Welsh is doing great
Bearing in mind the negative effects of the so-called school league tables, it is unfortunate that one has to resort to them to defend Welsh-medium schools.
Nevertheless, the headlines attracted by Professor David Reynold's claims that the sector's performance was worse in 20045 than 19992000 (TES Cymru, January 6) cannot go unchallenged.
His analysis is confined to just eight of Wales's 24 dedicated Welsh-medium schools, and involves just five of our 22 local authorities. It does not deploy the national average percentage for five or more GCSEs grades A*-C as a yardstick of performance, and compares only the results of two years (199900 and 20045). Nor does he give the comparative results of neighbouring English-medium schools.
Indeed, four of the five schools showing a decline in the percentage of pupils achieving five or more good GCSE passes are situated in just one local authority.
The narrow focus of the survey makes it statistically unsound for determining the achievement of Welsh-medium secondaries within the context of GCSE results across Wales, in both the Welsh and English-language sectors.
A wider view of the attainment level of Welsh-medium secondaries can be obtained by studying the results over the whole six-year period and comparing them with the results in English-medium schools serving neighbouring catchment areas.
The main aim of this fresh study is not so much to check Professor Reynold's survey as to test the validity of the headlines it attracted.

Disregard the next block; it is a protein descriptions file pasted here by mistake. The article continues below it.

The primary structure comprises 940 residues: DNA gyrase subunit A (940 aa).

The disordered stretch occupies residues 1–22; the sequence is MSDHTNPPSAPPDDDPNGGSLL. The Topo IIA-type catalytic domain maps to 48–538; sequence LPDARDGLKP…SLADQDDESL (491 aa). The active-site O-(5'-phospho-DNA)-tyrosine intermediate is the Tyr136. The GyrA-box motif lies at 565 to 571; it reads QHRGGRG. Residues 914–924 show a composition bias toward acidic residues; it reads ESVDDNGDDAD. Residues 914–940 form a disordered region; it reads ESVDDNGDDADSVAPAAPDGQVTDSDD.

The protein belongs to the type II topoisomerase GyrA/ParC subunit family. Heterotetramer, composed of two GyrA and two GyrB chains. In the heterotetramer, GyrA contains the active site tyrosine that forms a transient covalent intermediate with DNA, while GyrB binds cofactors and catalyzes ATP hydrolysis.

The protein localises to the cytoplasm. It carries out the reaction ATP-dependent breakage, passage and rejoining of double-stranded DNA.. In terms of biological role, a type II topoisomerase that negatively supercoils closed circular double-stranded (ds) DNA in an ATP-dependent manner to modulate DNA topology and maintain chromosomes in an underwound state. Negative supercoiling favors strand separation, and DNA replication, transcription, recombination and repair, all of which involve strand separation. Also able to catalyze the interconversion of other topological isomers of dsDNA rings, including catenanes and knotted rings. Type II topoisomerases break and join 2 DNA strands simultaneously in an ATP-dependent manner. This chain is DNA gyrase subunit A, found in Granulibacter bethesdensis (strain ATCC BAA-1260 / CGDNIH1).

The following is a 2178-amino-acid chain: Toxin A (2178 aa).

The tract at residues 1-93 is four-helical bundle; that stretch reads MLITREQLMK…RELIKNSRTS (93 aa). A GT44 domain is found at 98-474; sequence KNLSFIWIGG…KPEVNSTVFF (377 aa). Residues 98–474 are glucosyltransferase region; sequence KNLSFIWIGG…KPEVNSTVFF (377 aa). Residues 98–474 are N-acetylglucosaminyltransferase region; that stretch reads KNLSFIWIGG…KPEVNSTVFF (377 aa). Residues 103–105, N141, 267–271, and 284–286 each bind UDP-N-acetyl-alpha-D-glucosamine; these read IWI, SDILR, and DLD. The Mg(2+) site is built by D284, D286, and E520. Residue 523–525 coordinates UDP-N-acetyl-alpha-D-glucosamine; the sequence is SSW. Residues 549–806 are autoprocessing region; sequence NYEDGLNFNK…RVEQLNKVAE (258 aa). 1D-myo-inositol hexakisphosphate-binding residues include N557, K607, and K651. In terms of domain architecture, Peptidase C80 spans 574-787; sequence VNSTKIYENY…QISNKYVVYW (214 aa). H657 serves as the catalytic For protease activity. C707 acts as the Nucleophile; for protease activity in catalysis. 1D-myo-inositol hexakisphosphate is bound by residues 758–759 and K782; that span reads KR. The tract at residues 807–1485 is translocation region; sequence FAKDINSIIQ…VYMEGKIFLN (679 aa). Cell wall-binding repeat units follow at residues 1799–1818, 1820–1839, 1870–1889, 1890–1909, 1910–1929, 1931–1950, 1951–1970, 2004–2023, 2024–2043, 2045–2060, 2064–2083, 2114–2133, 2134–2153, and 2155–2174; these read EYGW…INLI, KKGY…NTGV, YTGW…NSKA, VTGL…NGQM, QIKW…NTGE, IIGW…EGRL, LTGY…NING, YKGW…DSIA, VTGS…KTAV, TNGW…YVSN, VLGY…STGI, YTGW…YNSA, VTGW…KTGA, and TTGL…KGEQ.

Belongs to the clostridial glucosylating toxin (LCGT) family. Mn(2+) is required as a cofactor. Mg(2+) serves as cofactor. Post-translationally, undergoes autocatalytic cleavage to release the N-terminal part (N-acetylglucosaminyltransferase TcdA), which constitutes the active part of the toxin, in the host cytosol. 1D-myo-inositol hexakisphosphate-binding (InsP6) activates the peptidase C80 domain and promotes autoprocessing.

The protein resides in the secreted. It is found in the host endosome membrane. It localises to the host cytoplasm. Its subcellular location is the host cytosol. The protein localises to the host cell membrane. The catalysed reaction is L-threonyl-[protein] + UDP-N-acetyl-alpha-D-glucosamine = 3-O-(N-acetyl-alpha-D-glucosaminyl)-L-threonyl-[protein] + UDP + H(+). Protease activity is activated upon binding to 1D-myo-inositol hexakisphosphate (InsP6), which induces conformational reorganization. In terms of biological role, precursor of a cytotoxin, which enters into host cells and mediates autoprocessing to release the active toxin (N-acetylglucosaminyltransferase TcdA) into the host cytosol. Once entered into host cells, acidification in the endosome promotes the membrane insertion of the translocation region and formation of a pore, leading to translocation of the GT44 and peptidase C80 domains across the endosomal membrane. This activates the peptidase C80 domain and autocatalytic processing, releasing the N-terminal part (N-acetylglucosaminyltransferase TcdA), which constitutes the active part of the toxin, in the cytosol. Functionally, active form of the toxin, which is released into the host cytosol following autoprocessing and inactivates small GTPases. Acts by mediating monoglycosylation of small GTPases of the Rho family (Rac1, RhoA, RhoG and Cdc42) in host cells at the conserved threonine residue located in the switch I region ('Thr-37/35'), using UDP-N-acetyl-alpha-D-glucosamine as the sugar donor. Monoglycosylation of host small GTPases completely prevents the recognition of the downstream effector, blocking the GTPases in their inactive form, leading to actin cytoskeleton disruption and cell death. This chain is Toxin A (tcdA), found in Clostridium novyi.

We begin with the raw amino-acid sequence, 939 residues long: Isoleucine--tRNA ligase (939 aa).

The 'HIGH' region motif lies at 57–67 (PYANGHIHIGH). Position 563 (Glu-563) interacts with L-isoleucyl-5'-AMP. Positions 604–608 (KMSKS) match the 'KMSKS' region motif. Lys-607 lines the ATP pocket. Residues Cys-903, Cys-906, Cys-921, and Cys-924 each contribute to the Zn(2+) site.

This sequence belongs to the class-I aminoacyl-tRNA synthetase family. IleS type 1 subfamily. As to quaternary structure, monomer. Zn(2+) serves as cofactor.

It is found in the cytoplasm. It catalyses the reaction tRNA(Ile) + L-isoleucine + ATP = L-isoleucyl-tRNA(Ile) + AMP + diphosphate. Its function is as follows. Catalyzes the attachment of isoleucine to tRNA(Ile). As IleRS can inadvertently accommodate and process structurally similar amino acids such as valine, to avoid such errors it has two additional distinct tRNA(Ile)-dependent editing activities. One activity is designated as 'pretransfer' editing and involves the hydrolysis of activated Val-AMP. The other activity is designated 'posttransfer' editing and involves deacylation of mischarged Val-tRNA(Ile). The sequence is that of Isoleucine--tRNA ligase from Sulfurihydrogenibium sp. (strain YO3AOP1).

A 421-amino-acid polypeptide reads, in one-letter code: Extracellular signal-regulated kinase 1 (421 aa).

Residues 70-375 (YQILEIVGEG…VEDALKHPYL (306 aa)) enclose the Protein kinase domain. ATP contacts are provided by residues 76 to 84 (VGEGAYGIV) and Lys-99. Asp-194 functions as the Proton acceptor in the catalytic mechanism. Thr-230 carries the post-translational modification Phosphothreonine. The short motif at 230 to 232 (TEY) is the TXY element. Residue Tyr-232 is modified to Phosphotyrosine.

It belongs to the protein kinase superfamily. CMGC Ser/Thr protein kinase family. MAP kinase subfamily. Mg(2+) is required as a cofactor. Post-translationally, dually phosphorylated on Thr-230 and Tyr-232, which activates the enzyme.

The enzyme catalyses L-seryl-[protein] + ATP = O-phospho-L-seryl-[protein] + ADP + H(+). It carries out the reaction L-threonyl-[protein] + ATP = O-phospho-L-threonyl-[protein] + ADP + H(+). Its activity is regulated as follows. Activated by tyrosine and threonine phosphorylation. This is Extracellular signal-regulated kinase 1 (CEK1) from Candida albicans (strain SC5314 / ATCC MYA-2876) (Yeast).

Wales has 24 high schools dedicated to teaching mainly through the medium of Welsh. These schools are situated in 15 of our 22 counties. As three of the 24 schools were opened after the academic year 199900, they are not included. Schools classified, somewhat loosely, as being "traditionally Welsh" are also not part of this fresh analysis.
The survey therefore comprises 21 English and 21 Welsh-medium schools.
The table (right) displays in each row the average percentage pass rate for five or more A*-C grade GCSE passes over the six-year period for one Welsh-medium school and an English-medium neighbour, together with the results for 20045.
Analysis of these results shows that for 199900 to 20045, Welsh-medium schools scored higher than their English-medium counterparts in 18 of the 21 pairs. In 20045, 17 of the Welsh-medium secondaries had better results than their English-medium counterparts, one scored the same, and the three remaining had lower percentages than their English-medium counterpart.
In Wales as a whole in 20045, 54 per cent of pupils gained five or more GCSE A*-C grades. But the percentage of pupils achieving this standard in Welsh-medium schools was consistently, considerably higher than in English-medium schools in each of the six years.
The average percentage of five or more GCSE grades A*-C for Welsh-medium schools over the six-year period was 61.3 per cent compared with 50.8 per cent for neighbouring English-medium secondaries.
Last summer's results - 61.3 for Welsh-medium schools and 51.4 for English - puts the Welsh sector on average nearly 10 percentage points ahead.
Clearly, there is much room for improvement in the English-medium results.
Even in Professor Reynolds' study, the Welsh-medium schools that he focused on gained better results than their English-medium counterparts with just one exception.
Welsh-medium schools cannot rest upon their laurels. But their performance is clearly a matter for celebration, not commiseration. After all, an average of 61.3 per cent of pupils achieving five or more GCSEs at grades A*- C is no mean achievement.
Owen John Thomas is the Plaid Cymru Assembly member for South Wales Central and a former deputy headteacher